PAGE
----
5 ways to see the Northern Lights

Lorna Cowan / 05 December 2016

There are lots of ways to see the Northern Lights from sailing on a cruise to simply heading up to Scotland. We list the top 5 ways you can experience them.



The Northern Lights or aurora borealis that light up the sky in the northern hemisphere is one of the most spectacular natural phenomena in the world. 

And many of us are eager to witness the dancing display of green, pink and blue lights at some point in our lifetime.

There is no guarantee, however, the elusive Northern Lights will put in an appearance as and when we want, but fortunately there are plenty of holiday options to enjoy while you wait. 

Choose a cruise, a ski trip, a city break, a glamping adventure, or head up to the north of Scotland.

Discover more about the Northern Lights and how to see them on a cruise Find out more here.

On a cruise

It’s a long way to the Arctic Circle - among the best places to catch glimpse of the Northern Lights - but one of the easiest and more enjoyable ways to get there is on a cruise. 

This year, Saga won the prestigious award ‘Best For Enrichment’ at the Cruise International Awards, so you can rest assured that you’ll have a great holiday on board and ashore.

On Saga Cruises’ Northern Lights Adventure, passengers embark at Southampton for a 15-night cruise. En route, you’ll sail pass magnificent mountains and sparkling fjords and stop at some fascinating destinations.

Bergen, a colourful city on the west coast of Norway, is home to Bryggen, a medieval waterside settlement that is now a UNESCO World Heritage Site. 

The cruise ship also docks at Åndalsnes, a small town and the gateway to the rugged wilderness of Romsdalsfjord. From here it’s a short trip to the impressive Trollveggen, or Troll Wall, which at 6,000 feet is Europe’s highest vertical cliff face. 

Then it’s on to Tromsø, lying 200 miles inside the Arctic Circle and the base for 19th-century Arctic expedition explorers.

Next on the cruise itinerary is Alta, and at 70 degrees North you’ll find heavy snowfalls and sub-zero temperatures every winter. On a clear dark night, the sky can also become the arena for dazzling Aurora Borealis displays.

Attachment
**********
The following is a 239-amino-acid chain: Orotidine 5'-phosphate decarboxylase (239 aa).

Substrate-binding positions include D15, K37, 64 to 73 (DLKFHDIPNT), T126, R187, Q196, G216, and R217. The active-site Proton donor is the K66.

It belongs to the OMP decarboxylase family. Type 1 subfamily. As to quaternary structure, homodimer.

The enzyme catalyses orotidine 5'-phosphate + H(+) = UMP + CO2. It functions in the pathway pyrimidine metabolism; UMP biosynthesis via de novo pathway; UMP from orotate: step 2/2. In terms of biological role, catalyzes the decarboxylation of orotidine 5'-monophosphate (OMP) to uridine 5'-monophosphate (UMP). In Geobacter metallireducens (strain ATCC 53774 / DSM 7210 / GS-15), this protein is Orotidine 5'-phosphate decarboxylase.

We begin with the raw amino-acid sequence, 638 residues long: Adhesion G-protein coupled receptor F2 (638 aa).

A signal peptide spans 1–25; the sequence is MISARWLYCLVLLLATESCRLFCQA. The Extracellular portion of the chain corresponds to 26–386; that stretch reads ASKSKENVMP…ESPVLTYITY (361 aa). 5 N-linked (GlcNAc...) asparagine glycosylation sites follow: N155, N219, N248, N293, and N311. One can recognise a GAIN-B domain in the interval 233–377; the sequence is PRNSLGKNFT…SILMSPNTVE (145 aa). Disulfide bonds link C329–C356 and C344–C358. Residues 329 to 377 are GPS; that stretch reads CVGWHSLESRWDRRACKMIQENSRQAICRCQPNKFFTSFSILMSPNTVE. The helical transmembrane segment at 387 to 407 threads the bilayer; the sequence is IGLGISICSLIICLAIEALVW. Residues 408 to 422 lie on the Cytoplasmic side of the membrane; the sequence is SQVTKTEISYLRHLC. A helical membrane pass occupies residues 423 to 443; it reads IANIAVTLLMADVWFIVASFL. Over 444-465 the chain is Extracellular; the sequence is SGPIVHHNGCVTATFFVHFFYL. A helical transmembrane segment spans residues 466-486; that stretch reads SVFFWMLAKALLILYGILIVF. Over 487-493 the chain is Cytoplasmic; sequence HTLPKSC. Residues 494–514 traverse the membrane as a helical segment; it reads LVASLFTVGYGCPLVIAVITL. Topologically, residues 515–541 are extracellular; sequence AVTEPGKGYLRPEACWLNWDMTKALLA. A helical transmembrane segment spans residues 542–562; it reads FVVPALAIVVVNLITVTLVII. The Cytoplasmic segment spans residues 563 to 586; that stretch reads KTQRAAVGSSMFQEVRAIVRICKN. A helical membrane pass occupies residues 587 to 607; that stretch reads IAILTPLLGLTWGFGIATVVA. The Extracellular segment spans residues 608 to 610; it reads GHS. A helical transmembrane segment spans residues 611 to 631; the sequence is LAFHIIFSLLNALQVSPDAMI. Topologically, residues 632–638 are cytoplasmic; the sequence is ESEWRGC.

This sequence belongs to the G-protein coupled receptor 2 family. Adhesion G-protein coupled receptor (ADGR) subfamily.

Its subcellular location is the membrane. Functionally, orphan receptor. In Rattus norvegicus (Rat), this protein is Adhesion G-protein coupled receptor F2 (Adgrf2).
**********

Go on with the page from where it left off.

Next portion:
It’s here too, that you can visit the world’s first Northern Lights Observatory, finding out more about geophysical and meteorological research.

While on board a Northern Lights cruise, you can also tick off other goals on your bucket list. Want to see whales? Representatives from ORCA, the foremost European whale and dolphin conservation charity, will be holding regular whale-spotting sessions on deck. 

Fancy a reindeer sled ride? A Saga excursion will take you by reindeer to meet Sami hosts.

Cruise goers will even get the chance to spend the night looking up at panoramic views of the sky from a fur-lined bed in the remarkable Igloo Hotel. Made entirely of ice and snow, it only welcomes guests from January to April – as the temperature rises the hotel melts.

Set sail on a magical voyage to the Northern Lights Find out more here.

On a ski trip

Keen skiers who also want to see the Northern Lights may want to consider a winter skiing holiday in Lapland, Finland’s northernmost region, offered by ski companies such as Crystal and Inghams.

What could be better than whizzing down some slopes during the day, and staring up to the sky at night time? Though, be warned, you won’t want to stay outdoors for long when the temperature drops below -20°C.

That said, skiing in Levi, a snow-sure resort only a 10-minute transfer from Kittila airport, is an experience you’ll never forget. 

With uncrowded slopes – geared mainly for intermediate skiers (there’s not many beginner pistes and only one challenging black run) – you’ll traverse pass pine trees heavily laden with snow. 

It’s a magical, almost mystical sight, especially when skies are often a deep hue of pink, purple and blue.

Cross-country skiing is a popular pastime in this part of the world as well, and Levi has an excellent network of cross-country trails, covering over 140 miles.

Many of the slopes, both downhill and cross country, are floodlit, to compensate for the fact that during the winter months the sun rises late and sets early, meaning there are only around six hours of sunlight. 

However, that also means ski runs stay open longer and don’t close around dusk as they do in mainland Europe.

If you’re not a dedicated skier, or you simply want to rest your legs, you’ll find plenty of other things to do. 

Hop aboard a snowmobile and go on a safari, meet some husky dogs and then allow them to whisk you on a sleigh ride across a frozen lake, or try your hand at ice fishing. Just keep your eye on those unpredictable Northern Lights.

On a city break